- Rousing Rowena
(My apologies for missing anyone. Please let me know in the comments and I shall update accordingly. See? I’m self-admittedly laaaaazy. )
Sure, they’re not perfect and they admit it, but I think they’re amazing inspirations for when I eventually become a parent and want to continue being a minimalist.
Who’s to say what is possible or impossible?
Example: That’s impossible. You can’t start your own business.
You have no training, no college diploma, you BARELY passed high school and who the hell would go to someone without credentials?
This was said to someone who had a learning disability during school.
BF told me this when he was in France, working for a company there. He happened to meet a guy who recounted this story to him on the job:
The guy said that as a kid, he couldn’t understand things as fast as the other kids, and had dyslexia, which caused him to mix up words and create all sorts of aggravation.
He ended up becoming a simple mechanic after high school, fixing cars and enjoying tinkering under the hood.
Eventually, he saved enough money and had the brilliant idea to start his own business as a mechanic.
Then he encountered The Impossibles from his family and friends.
He told BF he was “too stupid at the time to listen to them“, seeing as he couldn’t grasp the magnitude of what they were saying to him, and stubbornly opened a shop anyway.
Guarding against what they said would be roadblocks, he made sure to do excellent jobs for cheap or even for free just to build a reputation.
Soon, he had more business than he could handle, and his passion for cars and being the self-proclaimed “honest mechanic around the corner who is supposedly too dumb to trick you”, worked.
He now owns shops across the area he lives in, has retired at 45 and is living a simple life by choice.
He occasionally works on cars because he loves it, but he doesn’t have to for the rest of his life. He does whatever he wants, whenever he wants.
Granted, he was a mechanic and not an aerospace engineer who would need a college degree to get into such a field, but even so. They all told him it was impossible.
Who’s to say what is possible or impossible?
Example: That’s impossible to juggle everything being a parent, an employee, a friend, a spouse, a child and a sibling!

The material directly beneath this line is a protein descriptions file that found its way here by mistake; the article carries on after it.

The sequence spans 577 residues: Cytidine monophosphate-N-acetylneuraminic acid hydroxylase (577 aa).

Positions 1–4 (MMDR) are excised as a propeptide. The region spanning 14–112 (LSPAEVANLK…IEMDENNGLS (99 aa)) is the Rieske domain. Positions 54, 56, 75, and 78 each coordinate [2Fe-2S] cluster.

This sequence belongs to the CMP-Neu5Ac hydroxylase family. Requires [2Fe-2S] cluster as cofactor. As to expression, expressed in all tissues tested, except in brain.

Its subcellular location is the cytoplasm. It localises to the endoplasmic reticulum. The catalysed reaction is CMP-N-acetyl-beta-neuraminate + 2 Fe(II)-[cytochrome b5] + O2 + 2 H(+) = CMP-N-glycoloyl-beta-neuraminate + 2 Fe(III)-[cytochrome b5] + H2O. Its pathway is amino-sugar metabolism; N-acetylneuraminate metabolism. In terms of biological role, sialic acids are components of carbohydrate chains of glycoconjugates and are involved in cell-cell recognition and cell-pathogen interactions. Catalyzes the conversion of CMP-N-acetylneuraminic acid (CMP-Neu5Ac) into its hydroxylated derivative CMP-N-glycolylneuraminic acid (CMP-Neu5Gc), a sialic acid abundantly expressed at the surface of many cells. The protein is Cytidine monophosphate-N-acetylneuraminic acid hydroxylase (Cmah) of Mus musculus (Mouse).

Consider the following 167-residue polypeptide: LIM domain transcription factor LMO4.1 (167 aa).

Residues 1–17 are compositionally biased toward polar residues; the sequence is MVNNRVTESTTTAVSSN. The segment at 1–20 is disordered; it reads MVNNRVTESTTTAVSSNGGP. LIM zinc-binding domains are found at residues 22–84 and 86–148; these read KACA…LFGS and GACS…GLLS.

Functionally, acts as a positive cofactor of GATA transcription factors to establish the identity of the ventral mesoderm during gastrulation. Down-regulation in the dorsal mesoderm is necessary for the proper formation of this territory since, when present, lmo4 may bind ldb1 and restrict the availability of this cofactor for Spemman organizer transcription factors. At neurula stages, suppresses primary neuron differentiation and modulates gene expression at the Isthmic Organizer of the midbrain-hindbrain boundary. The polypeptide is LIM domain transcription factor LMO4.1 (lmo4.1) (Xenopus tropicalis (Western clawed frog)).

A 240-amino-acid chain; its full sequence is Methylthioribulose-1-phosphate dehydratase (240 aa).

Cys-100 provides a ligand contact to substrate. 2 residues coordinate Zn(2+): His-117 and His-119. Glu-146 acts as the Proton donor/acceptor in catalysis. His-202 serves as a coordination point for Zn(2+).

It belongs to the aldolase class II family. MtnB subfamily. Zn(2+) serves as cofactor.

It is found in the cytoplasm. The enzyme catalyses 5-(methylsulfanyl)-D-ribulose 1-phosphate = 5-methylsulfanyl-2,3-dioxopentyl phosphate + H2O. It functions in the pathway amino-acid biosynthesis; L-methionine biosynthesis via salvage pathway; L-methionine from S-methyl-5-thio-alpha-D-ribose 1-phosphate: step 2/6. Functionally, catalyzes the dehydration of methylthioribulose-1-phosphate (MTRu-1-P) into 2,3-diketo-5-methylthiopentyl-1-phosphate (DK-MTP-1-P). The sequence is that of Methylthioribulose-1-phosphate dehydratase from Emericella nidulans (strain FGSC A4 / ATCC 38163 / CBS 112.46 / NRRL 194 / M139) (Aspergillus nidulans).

It isn’t impossible, it just is not possible because more than likely, your time is filled with other non-important things.
I catch myself wasting time ALL THE TIME.
I have a list of 50 draft ideas for posts I should create in my free time or in between contracts, but what do I do instead?
Go on Twitter. WatchVideos. Answer Emails. Laze around. Read Blogs. Read books. Cook. Do Anything But Post.
Granted, it’s because I have all this free time and posts up scheduled a year in advance that I can relax and use time so luxuriously.
I could be more productive, but I choose not to be, and that’s the simple truth.
I know it, and you know it too.
Who’s to say what is possible or impossible?
DO NOT quit your job after reading this
I am not telling you to quit your job, become a nomad, travel the world and volunteer in Africa.
Even though things are now Possible for you (regardless of age restrictions — this is not just for young people), it doesn’t make it right to do at this moment. There is a practicality involved in the reality that we live in.
So come up with a goal, and if traveling the world is what you want to do, then figure out a plan to go ahead and do it.
Start by examining all the steps you need to take to formulate such a plan, and work towards it.
Perhaps your goals are a lot simpler. You want to pay off your house, get out of debt, and visit China for 2 weeks to see the Terracotta Army.
Right now, you think it is not possible because of your mortgage, debt and kids, but why not try?
Give it a shot, learn how to manage your money (if you haven’t already done so), save up and make the dream come true.
You’re only limited to your own self-imposed limitations
You are most likely not the first person to ever have thought of the idea exclusively!
Maybe lots of people have done it before you.
Find them. Learn from them. Ask questions. Come up with a plan and execute it.
Things we want in life are never really Impossible, they are just Not Possible Right Now.
You may never get to do what you want to do until the age of 70. Or even at all…. but why give up before trying?
You may fail 999 times trying to launch different ideas, but on the thousandth try, you could make it.
How can a lion be friends with a human?
Story of Christian the Lion
How can you play a piano without fingers?
Story of an armless Chinese man who plays with his toes
How can a ballerina stand on someone’s head en pointe?
Great Chinese State Circus – Swan Lake
How can 2 people fit into a tiny box?
Contortionists and a Small Box (skip to 2:19 for the major moment)
How can pole dancing ever be called elegant or amazing?
May not be safe for work (NSFW) but there’s no nudity: Felix Cane Winner of the 2009 Championships
(She does some pretty amazing moves. Such grace, skill and strength!)